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been a focus in high-dimensional **covariance** estimation. Wu and Pourahmadi (2003) considered banding the Cholesky factor **matrix** via the kernel smooth- ing estimation, which was further developed by Rothman, Levina and Zhu (2010). Bickel and Levina (2008a) proposed banding the sample **covariance** **matrix** directly for estimating Σ and banding the Cholesky factor **matrix** for estimating Σ −1 . They demonstrated that both estimators are consistent to Σ and Σ −1 , respectively, for some “bandable” classes of **covariance** matrices. Cai, Zhang and Zhou (2010) proposed a tapering estimator, which can be viewed as a soft banding on the sample **covariance**, which was designed to improve the banding estimator of Bickel and Levina. They demonstrated that the tapering estimator attains the optimal minimax rates of conver- gence for estimating the **covariance** **matrix**. Wagaman and Levina (2009) developed a method for discovering meaningful orderings of variables such that banding and tapering can be applied. Both the banding and tapering methods for **covariance** estimation are well connected to the regularization method considered in Huang et al (2006), Bickel and Levina (2008b), Fan, Fan and Lv (2008) and Rothman, Levina and Zhu (2009).

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The behavior of the power function of autocorrelation tests such as the Durbin-Watson test in time series regressions or the Cli¤-Ord test in spatial regression models has been inten- sively studied in the literature. When the correlation becomes strong, Krämer (1985) (for the Durbin-Watson test) and Krämer (2005) (for the Cli¤-Ord test) have shown that the power can be very low, in fact can converge to zero, under certain circumstances. Motivated by these results, Martellosio (2010) set out to build a general theory that would explain these …ndings. Unfortunately, Martellosio (2010) does not achieve this goal, as a substantial portion of his re- sults and proofs su¤er from serious ‡aws. The present paper now builds a theory as envisioned in Martellosio (2010) in a fairly general framework, covering general invariant tests of a hy- pothesis on the disturbance **covariance** **matrix** in a linear regression model. The general results are then specialized to testing for spatial correlation and to autocorrelation testing in time series regression models. We also characterize the situation where the null and the alternative hypothesis are indistinguishable by invariant tests.

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As the issue of robustness of face recognition based on depth image sets, we propose that multiple Kinect images is being as a set of images, and depth data captured is used to automatically estimate poses and crop face area. Firstly, divide image sets into c subsets, and divide the images in all the subsets into image blocks of 4×4. Then, simulate images in sets as a form of image blocks, dividing in accordance with posture. Each set is represented using **covariance** **matrix**. Finally, the simulation of images in subsets is on Riemannian manifold. In order to classify, separately learnt SVM models for each image subset on the Lie group of Riemannian manifold and introduce a fusion strategy to combine results from all image subsets. We have verified the effectiveness of the proposed method on the three largest public Kinect face data sets Curtin Faces, Biwi Kinect and UWA Kinect. Compared to other advanced methods, the recognition rate has improved greater, the standard deviation is kept low, with robust to the number of image sets, image sub-setting number and spatial resolution.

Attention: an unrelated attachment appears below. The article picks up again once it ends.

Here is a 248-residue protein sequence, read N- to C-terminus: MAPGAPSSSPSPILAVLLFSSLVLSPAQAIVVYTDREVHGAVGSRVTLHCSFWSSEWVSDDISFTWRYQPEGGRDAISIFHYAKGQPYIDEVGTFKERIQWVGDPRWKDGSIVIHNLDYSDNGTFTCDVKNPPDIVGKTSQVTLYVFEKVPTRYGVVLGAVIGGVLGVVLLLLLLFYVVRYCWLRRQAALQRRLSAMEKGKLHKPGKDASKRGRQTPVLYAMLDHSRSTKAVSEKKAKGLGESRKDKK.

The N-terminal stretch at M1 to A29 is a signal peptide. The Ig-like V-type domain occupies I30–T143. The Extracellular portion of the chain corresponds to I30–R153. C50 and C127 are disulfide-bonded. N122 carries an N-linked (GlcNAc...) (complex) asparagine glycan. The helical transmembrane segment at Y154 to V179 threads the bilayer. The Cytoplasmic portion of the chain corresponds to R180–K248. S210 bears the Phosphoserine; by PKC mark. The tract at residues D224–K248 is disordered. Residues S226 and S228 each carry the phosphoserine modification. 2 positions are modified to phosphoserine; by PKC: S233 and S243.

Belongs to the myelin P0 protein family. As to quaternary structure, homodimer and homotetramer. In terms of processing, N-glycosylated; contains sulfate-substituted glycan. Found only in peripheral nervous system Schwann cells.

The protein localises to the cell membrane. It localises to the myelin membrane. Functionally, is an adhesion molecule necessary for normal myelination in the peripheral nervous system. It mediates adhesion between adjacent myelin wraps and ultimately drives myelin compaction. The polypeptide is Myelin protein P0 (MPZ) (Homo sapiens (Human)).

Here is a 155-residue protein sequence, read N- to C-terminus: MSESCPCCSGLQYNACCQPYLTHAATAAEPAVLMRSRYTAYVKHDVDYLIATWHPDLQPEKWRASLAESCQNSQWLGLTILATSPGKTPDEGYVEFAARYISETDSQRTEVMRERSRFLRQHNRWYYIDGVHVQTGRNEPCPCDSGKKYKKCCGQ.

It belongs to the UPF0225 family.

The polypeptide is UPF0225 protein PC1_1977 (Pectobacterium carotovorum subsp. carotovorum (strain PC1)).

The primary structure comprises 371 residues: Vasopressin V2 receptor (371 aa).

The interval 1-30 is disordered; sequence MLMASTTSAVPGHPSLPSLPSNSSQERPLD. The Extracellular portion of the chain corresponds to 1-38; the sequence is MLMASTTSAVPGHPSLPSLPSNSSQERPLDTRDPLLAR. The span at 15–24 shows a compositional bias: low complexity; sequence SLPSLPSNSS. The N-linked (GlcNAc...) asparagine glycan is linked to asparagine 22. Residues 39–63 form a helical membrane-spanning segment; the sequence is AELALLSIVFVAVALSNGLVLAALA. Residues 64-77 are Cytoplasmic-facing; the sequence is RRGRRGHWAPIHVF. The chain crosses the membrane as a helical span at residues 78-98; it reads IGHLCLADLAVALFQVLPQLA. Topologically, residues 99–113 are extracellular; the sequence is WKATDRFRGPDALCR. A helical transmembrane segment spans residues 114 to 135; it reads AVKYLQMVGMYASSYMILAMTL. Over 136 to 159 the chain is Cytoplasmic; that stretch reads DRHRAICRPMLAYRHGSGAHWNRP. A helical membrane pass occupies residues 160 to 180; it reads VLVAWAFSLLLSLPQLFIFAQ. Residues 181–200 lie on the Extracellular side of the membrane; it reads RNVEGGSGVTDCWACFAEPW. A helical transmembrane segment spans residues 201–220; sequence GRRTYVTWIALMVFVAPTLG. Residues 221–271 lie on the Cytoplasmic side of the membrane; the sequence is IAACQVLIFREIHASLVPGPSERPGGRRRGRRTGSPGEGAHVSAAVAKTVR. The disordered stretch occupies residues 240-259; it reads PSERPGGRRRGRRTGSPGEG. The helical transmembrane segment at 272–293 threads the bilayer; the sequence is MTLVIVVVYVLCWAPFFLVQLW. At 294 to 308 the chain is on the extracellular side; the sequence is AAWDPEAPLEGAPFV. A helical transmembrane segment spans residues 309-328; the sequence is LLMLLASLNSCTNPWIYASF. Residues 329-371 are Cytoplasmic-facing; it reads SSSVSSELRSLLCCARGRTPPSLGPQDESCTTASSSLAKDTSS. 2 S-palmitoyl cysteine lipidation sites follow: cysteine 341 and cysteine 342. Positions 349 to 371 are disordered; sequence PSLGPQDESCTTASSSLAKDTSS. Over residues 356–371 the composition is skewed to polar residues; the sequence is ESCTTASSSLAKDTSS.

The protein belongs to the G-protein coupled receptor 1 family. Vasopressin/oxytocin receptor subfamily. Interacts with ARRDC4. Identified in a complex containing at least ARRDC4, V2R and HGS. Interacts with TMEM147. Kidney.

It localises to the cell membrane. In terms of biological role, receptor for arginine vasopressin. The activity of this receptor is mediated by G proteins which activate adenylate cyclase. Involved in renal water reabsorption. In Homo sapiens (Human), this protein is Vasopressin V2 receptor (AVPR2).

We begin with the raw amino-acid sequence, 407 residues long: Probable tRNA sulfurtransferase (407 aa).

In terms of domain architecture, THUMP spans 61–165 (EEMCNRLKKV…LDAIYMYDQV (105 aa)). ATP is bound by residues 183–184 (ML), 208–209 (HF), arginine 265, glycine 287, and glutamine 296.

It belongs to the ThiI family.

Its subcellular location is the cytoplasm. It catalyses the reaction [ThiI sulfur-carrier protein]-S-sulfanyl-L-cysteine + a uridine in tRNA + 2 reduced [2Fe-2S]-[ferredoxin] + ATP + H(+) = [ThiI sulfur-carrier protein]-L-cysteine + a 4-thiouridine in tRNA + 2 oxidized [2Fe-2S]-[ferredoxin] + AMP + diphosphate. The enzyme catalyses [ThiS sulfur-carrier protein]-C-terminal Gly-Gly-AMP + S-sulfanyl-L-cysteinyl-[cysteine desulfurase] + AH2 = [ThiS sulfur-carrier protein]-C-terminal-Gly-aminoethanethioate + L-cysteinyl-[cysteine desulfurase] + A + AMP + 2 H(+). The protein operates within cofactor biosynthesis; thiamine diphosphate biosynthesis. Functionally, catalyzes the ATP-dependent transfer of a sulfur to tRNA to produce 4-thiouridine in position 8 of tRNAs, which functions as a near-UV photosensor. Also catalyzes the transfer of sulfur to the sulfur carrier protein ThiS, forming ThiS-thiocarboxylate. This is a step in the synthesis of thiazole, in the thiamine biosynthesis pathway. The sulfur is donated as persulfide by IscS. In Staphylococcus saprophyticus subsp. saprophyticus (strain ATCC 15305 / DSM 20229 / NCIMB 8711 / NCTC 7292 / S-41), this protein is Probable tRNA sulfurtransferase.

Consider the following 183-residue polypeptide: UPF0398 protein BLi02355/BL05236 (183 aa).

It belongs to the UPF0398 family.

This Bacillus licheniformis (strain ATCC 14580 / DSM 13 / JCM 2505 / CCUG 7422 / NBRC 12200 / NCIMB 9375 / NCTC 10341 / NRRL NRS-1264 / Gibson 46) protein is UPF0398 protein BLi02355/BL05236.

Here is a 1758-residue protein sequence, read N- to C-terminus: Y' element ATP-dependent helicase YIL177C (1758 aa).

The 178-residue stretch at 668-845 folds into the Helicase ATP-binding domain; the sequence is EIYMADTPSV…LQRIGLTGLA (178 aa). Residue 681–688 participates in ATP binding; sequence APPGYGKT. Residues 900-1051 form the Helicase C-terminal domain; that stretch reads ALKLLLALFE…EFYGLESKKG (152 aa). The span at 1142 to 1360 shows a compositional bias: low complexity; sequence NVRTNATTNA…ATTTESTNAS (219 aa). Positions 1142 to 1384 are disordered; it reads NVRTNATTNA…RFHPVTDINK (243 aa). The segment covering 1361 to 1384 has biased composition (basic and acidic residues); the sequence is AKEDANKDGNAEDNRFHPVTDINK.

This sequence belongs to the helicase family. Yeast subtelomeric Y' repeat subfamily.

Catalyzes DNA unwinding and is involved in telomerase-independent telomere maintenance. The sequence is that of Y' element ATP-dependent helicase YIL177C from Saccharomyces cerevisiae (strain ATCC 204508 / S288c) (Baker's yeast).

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By using both height detection, and face-recognition system together Criminal detection can be very easier. This provides a new method for the height detection through calibrated camera. In video body height estimation of people has many important applications, as body height can be used to identify individuals, either uniquely or partially. Height has been long used in forensic measures for detecting the suspects, it is however, not distinctive enough to be used in biometric identification. Hence, detecting the heights of the tracked person using any camera and distance could provide us with an important additional feature .In this, we focus on solving the patterns of criminal identity based on records and suggest an algorithmic approach to revealing proper identities. We introduce our system for single moving object detection and tracking using a static webcam inside the building like corridor or at the parking area .The background is extracted from the video scene by learning a statistical model of the background, and subtracting it from the original frame. The system presented in this paper can detect and track moving objects in a video sequence. Similarly for face recognition purpose we used PCA method. It is based on the approach that breaks the face images into a small set of characteristic feature images. All images in the data are represented as linear combination of weighted eigenvectors called eigenfaces. These eigenvectors are obtained from **covariance** **matrix** of a image from the data. The weights are found out after selecting a set of most relevant Eigenfaces. Recognition is done by projecting a selected image onto the subspace spanned by the eigenfaces and then classification is done by measuring minimum Euclidean distance.